When a surveyor of land puts: the tract will not close to deed dimensions, can a title company issue title insurance without having the discrepancy cleared?
State/Country relating to question: New Mexico
I have pulled all surveys and deeds to the affected properties. If the first property is affected, so are all of the adjacent properties when new surveys are done by the same surveyor.
Thank you for your question.Generally speaking since there is such direct cloud on title, the title company will either not issue title insurance, or what they may do is disclose the discrepancy directly, and then provide a rider to the policy where they expressly deny coverage to any liability that may occur from that discrepancy. In essence they disclose the defect but they would then refuse to cover any costs of litigation or other coverage should the discrepancy not be able to be repaired.Good luck.
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So, as such, does the buyer accepting the discrepancy have any responsibility in that acceptance, other than curing the problem himself? In other words, does the buyers acceptance of the problem create any barriers of defense to the problem?
Thank you for your follow-up.The buyer, by accepting the title 'As-is', becomes wholly and solely responsible for repairing THAT specific defect on title. The reason is because the buyer was under notice, and he consented by choice to take imperfect title on the property. The buyer's acceptance would preclude him from later filing against the title company or the seller for that specific defect. Other defects, if unknown and found later, would still be able to be pursued.Good luck.Dimitry Esquire41091.8414972222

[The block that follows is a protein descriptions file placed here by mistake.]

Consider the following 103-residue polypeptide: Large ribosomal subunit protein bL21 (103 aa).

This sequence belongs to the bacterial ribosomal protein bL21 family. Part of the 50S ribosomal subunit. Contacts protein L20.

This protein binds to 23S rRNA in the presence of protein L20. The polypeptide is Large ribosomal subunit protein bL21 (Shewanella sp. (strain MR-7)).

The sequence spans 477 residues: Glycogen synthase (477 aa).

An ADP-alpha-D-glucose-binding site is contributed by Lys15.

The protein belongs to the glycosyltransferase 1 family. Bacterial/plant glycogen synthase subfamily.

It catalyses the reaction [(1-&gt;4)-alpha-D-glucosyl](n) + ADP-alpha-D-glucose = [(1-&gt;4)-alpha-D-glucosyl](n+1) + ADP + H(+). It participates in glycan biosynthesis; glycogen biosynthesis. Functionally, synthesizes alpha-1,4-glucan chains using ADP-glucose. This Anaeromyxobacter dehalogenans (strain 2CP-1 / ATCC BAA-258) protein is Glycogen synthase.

Licensed in PA & NJ , specialize in business/contract disputes, immigration, estate creation & admin
If a surveyor has done multiple surveys on properties that border each other and the surveys do not match each other, or the deed dimensions, how can a title company ignore these blatant mistakes?
If the title company expressly placed a rider in place which removes liability from them over such possible mistakes and discrepancies, they are permitted to 'ignore' such defects. But it may well be that they only did one survey, found one answer, and let it go at that.Good luck.Dimitry Esquire41091.8558678241
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